As the name implies, the goal is to score as close to 101 points as possible without going over. You need to divide your class in half, giving each group a die along with paper and a pencil. Groups take turns rolling the die, strategizing to count the number at face value or multiply it by 10. For example, students who roll a six can keep that number or turn it into 60. This game quickly grows competitive, boosting the excitement level in your math class.
Age Range: 2nd – 6th Grades
9. One-Meter Dash
Run this quick game to improve perception and understanding of measurement.
Grouping students in small teams, give them metre sticks. They then look around the room for two to four items they think add up to one metre long. In a few minutes, the groups measure the items and record how close their estimations were. Want more of a challenge? Give them a centimetre-mark instead of a metre, asking them to convert results to micrometres, millimetres and more.
Age Range: 3rd – 5th Grades
Bring out your class’s competitive side. Just be sure to group students at a similar skill level.
Back-to-Back involves a pair of classmates standing beside the blackboard with chalk in hand, facing away from one another. A third student says “numbers up,” requiring each competitor to write a number on the board within a specified range. The third student then says the sum or product of the two numbers. Using this information, a competitor wins by stating the other’s number first.
Age Range: 2nd – 6th Grades
11. Math Tic-Tac-Toe
Pair students to compete against one another while practicing different math skills in this take on tic-tac-toe.
Prepare by dividing a sheet into squares — three vertical by three horizontal. Don’t leave them blank. Instead, fill the boxes with questions that test different abilities. The first one to link three Xs or Os — by correctly answering questions — wins. You can use this game as a learning station , refreshing prerequisite skills in preparation for new content.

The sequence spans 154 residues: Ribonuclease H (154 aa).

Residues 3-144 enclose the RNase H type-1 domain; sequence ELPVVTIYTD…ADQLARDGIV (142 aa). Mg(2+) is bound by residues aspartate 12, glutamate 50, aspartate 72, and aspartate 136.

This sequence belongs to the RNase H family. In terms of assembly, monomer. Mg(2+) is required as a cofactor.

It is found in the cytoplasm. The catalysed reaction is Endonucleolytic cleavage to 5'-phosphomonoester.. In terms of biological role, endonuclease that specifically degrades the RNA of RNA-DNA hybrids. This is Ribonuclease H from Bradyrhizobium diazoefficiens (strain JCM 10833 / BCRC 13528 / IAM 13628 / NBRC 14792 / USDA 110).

Age Range: 1st – 8th Grades
12. Get the Math
Visit Get the Math with your students to solve engaging challenges, each related to using math in different careers and real-world situations.
The website contains videos with young professionals who explain how they use math in their fields, such as fashion design and video game development. You can assign challenges to your class after watching, which involve playing games. For example, one is based on using materials with different price-points and measurements to design a shirt for less than $35.
Age Range: 6th Grade and Up
13. Simon Says: Geometry
Appeal to kinesthetic learners by playing this version of Simon Says and, in the process, improve their understanding of basic geometry.
As Simon, all your commands should require students to illustrate angles and shapes by moving their arms. For example, ask them to make angles of varying degrees as well as parallel and perpendicular lines. Continuously speed up your commands — and change if they come from Simon or not — until only one student remains and is the winner.
Age Range: 2nd – 3rd Grades
14. Math Goodies
Try Math Goodies for engaging, interactive tasks and lessons online.
The free website appeals to diverse learners by featuring puzzles, articles and word problems. Playing through the site’s content, students can — for instance — read an example-filled walkthrough about how to order decimals. They can then test their skills by completing exercises and challenges.
You can use the website to create custom worksheets, too. Fun for the class, useful for the teacher.
Age Range: 4th – 8th Grades
Add a game-like spin to content reviews by playing Initials.
Hand out a unique sheet to each student with problems aligned to a common skill or topic. Instead of focusing on their own sheets, students walk around the room to solve questions on their classmates’. But there’s catch. A student can only complete one question per sheet, signing his or her initials beside the answer.
Working together to reach an individual yet joint goal, students should build trust and teamwork .
Age Range: 3rd – 8th Grades
16. Stand Up, Sit Down
Play Stand Up, Sit Down as a minds-on activity, adjusting the difficulty according to student age and skill level.